Many luxury vehicles are now either originally equipped with navigational devices or are designed to accept original equipment manufacture (“OEM”) navigational devices as a dealer option. However, the popularity of navigational devices has spread beyond those who can afford luxury vehicles. Unfortunately, vehicle manufacturers have been slow to add factory or dealer-installed navigational devices to lower-priced vehicles, because it often takes three to six years to implement a design change in a vehicle model. Also, since implementing such a design change can be extremely expensive, it has been thus far impractical and too expensive to equip many vehicles with OEM navigational devices.

Those wishing to use a navigational device in a vehicle that is not equipped with nor configured to receive such a device often choose to use a portable, hand-held navigational device. One such navigational device is sold by Garmin International, Inc., under the trade name ETREX. These navigational devices are usually intended to be used in a multiplicity of locations, one of which may be the vehicle. However, because these navigational devices are not specially designed for use in vehicles, users are forced to store the navigational devices in a glove compartment, a vehicle console, an empty passenger seat, or on a dashboard. Each of these locations presents accessibility and viewing problems. For example, if the navigational device is tossed onto the dashboard of the vehicle, it can slide around, causing damage to the device and the vehicle. Additionally, use of the device requires a user to hold it in one hand and drive with the other hand, clearly causing safety concerns and problems. Furthermore, the portable navigational device may become lost in the many open spaces and cracks of the vehicle.

Mounts have been designed to attach handheld navigational devices to vehicle dashboards to alleviate some of these problems. However, such mounts often obstruct the view of the driver and/or passenger of the vehicle. Additionally, the mounts clutter the dashboard of the vehicle and are not aesthetically pleasing. Further, mounts permanently installed on the dashboard leave holes and other scarring marks. If the mount is removably installed on the dashboard, it often becomes loose due to the vibrations of the vehicle.

Accordingly, there is a need for an improved navigational device that overcomes the limitations of the prior art. More particularly, there is a need for a navigational device that can be used in a vehicle not originally equipped with a navigational device without need for a dashboard mount. Additionally, there is a need for a navigational device that is easily accessible and viewable by a driver of the vehicle.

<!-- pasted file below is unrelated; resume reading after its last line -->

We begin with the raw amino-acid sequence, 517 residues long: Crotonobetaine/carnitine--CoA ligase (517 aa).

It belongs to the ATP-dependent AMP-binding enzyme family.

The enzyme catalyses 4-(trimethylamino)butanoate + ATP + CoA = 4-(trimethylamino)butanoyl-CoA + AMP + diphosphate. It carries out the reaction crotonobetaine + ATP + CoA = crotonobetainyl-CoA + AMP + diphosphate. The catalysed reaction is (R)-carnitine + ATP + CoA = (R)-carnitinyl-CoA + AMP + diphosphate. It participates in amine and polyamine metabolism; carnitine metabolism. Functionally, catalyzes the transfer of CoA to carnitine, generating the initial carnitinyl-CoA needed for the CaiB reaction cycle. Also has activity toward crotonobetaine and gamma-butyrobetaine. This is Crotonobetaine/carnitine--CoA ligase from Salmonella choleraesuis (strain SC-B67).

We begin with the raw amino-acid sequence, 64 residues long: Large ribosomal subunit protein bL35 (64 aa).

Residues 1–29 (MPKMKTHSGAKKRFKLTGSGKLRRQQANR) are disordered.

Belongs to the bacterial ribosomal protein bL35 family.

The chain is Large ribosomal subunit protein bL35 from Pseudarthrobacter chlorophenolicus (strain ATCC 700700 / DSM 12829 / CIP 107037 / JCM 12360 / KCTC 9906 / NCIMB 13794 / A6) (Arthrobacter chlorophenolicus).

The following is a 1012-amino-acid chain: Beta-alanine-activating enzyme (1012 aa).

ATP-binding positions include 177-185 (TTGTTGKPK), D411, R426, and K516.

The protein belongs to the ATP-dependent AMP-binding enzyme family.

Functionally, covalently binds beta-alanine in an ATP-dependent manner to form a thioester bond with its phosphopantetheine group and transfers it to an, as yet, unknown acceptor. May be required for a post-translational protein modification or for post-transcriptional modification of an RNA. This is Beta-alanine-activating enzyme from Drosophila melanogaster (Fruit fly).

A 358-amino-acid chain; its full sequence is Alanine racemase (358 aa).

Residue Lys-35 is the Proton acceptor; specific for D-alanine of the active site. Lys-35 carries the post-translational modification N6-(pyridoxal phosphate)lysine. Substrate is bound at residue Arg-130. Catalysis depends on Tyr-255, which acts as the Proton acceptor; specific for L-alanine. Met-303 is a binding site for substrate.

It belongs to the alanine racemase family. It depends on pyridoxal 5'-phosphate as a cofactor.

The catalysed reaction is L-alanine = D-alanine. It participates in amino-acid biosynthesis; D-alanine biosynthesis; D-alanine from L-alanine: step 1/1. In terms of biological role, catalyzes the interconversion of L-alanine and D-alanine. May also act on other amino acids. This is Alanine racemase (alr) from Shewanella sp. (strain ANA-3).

SUMMARY OF THE INVENTION

The present invention solves the above-described problems and provides a distinct advance in the art of navigational devices. More particularly, the present invention provides a navigational device that may be removably or permanently mounted in a vehicle not designed to receive a navigational device, without requiring use of a dashboard mount.

The navigational device of the present invention broadly includes a navigation component such as a global positioning satellite (“GPS”) receiver; a processor coupled with the navigation component; a memory coupled with the processor; a display; an input; and a housing for housing the navigation component, the processor, and the memory. In some embodiments, the housing is importantly sized and configured to be removably mounted in an open port or existing opening of a vehicle. Due to the many different makes and models of vehicles, the housing of the navigational device consequently embodies a plurality of sizes and shapes.

In other embodiments, the navigational device is a conventional, portable navigational device and thus, is not particularly sized and configured to fit within an existing location in the vehicle.

In a first preferred embodiment of the present invention, the open port results from removal of a non-navigational component in an overhead console of the vehicle. The overhead console may be any standard overhead console formed during manufacture of the vehicle and positioned on an interior roof section of the vehicle. The overhead console houses at least one non-navigational component, such as a display screen displaying an outside temperature and bearing of the vehicle. The non-navigational component is removed from the overhead console, leaving the open port. The navigational device, which is sized and configured to the dimensions of the open port, is then mounted or installed in the open port.

Alternatively, the overhead console itself may be removed from the vehicle, leaving an open area. A replacement overhead console sized and configured to fit within the open area resulting from removal of the first original overhead console is then installed in the open area. The replacement overhead console is substantially the same size and shape as the overhead console and includes the navigational device.

In a second preferred embodiment, an open port results from removal of an air vent unit installed in the vehicle. Similar to the first preferred embodiment, a navigational device is sized and configured to the dimensions of the open port. The housing of this embodiment is provided with insulation to protect the navigational device from excessive temperatures created by the vehicle's heating and cooling system. Further, an air grate or vent may be provided around a front face of the housing to minimize potential air flow noise resulting from removal of the air vent unit.